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Rebuild Collective Power of Working People Around the Globe

Richard L. Trumka
AFL-CIO
The OECD should be in the business of helping people build democratic institutions that give them economic and political voice—guardians of equality and democracy. The alternative to addressing wage stagnation and the status of working people in the global economy is not more of the same elite dominated globalization. The alternative is an escalating crisis where the false promises of authoritarianism and racism threaten to overwhelm the democratic ideal.

Time to Ban the Bomb

Alice Slater
World Beyond War
Recently the Chair of an exciting UN initiative formally named the “United Nations Conference to Negotiate a Legally Binding Instrument to Prohibit Nuclear Weapons, Leading Towards their Total Elimination” released a draft treaty to ban and prohibit nuclear weapons just as the world has done for biological and chemical weapons. The Ban Treaty is to be negotiated at the UN from June 15 to July 7.

Trump Budget Would Devastate Vulnerable Southern Communities

Olivia Paschal
Facing South
The Trump administration recently released its comprehensive budget proposal, optimistically titled "A New Foundation for American Greatness." The budget was immediately condemned by Southern politicians in both parties, as well as advocates for the poor, immigrants, and other vulnerable populations in the South.

Cuban Expert Talks About US Relations and Challenges Ahead

Iroel Sánchez Espinosa
teleSUR
Arnold August urges all to make public the views of those Cuban revolutionary writers and intellectuals who are leading the resistance to the U.S.-led cultural war. First published in Al Mayadeen, May 29, 2017, and translated from the original Spanish.

America's Toxic Prisons: The Environmental Injustices of Mass Incarceration

Candice Bernd, Zoe Loftus-Farren and Maureen Nandini Mitra
Truthout and Earth Island Journal
This collaborative feature by Truthout and Earth Island Journal is supported by a grant from the Fund for Investigative Journalism. It will be followed by a series of online investigative reports on the environment and mass incarceration.

Trump’s California Henchmen: Stanford and Big Oil Cast Long Shadows

Maria Bustillos
Capital and Main
Aside from California’s obedient Republican congressional delegation, Stanford is perhaps the most powerful locus of Trump’s support in the state with close ties to the energy industry and its lobbyists, the center of an even more powerful web of connections to Donald Trump, whose administration has moved to help industry in general, and Big Oil in particular—doing away with climate and environmental protections, opening public lands up to mining and drilling, and so on.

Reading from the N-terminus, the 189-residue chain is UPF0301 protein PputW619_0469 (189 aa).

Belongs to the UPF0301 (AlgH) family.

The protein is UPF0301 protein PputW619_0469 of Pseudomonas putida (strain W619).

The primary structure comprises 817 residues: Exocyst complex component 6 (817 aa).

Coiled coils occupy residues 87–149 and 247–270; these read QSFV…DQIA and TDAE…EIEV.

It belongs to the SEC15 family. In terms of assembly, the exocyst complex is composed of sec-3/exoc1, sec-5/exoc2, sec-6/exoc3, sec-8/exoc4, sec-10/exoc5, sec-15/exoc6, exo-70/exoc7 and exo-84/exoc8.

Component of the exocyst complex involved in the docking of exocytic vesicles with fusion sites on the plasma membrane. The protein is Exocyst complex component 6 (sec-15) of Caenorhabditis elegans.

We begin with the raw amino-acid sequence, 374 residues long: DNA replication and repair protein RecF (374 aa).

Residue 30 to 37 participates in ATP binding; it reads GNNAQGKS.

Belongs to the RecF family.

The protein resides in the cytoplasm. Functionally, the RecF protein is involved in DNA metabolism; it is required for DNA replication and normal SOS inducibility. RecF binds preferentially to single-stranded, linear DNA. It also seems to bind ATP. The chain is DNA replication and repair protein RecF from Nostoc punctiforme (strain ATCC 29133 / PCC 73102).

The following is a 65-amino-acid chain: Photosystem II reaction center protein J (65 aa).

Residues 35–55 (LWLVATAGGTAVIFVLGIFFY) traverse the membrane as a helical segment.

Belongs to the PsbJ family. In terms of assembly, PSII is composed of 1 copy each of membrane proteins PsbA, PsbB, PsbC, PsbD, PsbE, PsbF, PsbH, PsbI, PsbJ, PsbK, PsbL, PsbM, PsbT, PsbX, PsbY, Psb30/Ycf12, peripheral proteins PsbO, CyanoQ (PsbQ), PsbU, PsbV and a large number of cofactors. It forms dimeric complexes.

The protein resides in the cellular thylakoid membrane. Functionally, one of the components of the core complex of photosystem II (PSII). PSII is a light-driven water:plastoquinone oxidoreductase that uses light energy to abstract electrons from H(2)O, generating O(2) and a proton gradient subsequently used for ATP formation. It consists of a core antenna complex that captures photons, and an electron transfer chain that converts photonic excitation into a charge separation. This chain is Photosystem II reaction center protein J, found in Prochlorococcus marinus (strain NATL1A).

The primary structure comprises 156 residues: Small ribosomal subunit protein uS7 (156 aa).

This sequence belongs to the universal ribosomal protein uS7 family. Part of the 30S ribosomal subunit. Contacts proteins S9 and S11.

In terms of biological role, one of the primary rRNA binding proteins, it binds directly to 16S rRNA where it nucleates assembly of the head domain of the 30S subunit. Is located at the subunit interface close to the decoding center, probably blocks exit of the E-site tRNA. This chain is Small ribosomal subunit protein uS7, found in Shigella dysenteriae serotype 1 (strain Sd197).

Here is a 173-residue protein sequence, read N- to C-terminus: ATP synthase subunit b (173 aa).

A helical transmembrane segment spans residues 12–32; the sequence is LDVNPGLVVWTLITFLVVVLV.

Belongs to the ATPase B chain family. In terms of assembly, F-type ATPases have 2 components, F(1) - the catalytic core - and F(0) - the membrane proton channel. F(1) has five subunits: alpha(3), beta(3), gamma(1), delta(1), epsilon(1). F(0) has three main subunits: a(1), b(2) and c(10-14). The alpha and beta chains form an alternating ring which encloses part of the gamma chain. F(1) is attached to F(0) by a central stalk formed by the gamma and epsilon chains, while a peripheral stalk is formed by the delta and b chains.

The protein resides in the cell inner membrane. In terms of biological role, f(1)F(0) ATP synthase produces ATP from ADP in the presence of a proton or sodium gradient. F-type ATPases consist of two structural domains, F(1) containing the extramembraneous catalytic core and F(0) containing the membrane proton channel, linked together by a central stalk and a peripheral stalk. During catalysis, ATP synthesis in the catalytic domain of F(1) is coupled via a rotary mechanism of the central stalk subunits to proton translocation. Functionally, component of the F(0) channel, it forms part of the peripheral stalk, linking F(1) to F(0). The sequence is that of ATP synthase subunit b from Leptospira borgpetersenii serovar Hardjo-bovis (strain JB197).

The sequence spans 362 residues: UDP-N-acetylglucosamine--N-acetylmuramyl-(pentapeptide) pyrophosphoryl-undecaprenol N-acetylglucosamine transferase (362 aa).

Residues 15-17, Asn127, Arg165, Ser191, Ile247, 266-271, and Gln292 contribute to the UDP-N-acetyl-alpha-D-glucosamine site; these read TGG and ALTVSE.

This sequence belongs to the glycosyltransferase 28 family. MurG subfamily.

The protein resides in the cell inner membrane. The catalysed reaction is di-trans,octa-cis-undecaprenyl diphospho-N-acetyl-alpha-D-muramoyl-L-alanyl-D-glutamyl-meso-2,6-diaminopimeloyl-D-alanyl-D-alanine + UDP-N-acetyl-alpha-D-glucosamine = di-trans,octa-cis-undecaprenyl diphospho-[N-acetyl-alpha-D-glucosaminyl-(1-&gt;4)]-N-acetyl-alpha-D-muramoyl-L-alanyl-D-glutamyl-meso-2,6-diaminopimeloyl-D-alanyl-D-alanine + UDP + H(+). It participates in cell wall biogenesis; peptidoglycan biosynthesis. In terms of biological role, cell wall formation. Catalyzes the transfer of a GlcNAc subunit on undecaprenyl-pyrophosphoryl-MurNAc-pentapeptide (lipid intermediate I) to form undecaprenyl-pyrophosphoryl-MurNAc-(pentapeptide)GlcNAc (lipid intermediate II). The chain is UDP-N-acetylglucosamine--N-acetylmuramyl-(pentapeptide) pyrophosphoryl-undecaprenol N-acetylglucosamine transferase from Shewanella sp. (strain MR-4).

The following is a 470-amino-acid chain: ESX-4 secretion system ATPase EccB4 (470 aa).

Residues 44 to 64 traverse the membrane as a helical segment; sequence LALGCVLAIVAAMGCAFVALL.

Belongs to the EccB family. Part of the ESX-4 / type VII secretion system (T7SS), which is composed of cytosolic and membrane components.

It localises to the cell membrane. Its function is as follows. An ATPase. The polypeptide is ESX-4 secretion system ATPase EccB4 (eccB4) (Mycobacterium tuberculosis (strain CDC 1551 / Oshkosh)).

The Hidden Radicalism of Southern Food

John T. Edge
New York Times
In the South, America has identified food-system problems and developed solutions. Today, as Americans agitate for food sovereignty, the bold agricultural ideas conceived in the late 1960s by Fannie Lou Hamer and other radical Southerners suggest paths for us to follow out of our food deserts.

Ebony Pushes Black journalists' Patience to the Limit

Adeshina Emmanuel
Columbia Journalism Review
A lot of Black people love Ebony. But love only goes so far for the journalists who make it happen, especially when the object of your affection is slow to cut you a check. Start by paying your damn journalists.

Capital, Crisis, and Corbyn

Michael Roberts
Jacobin
The results of the UK election are a disaster for the British ruling class. The UK economy is set to enter a period of stagnation at best. The OECD’s economists are already forecasting that the UK economy will slow down to just 1% next year as Brexit bites.

Illinois Governor's Race On Pace To Be Most Expensive in U.S. History

Tim Jones
Better Government Association
In what may seem a paradox, the worse off Illinois government gets the more the wealthy are willing to spend to gain control. It is part of a national trend that has seen ever escalating spending battles for even down the ballot offices. Down the ballot, a $1 million legislative race in Illinois used to be an oddity. Last year 23 topped $1 million, with five between $5 million and $6 million, according to Redfield’s analysis of state campaign finance records.

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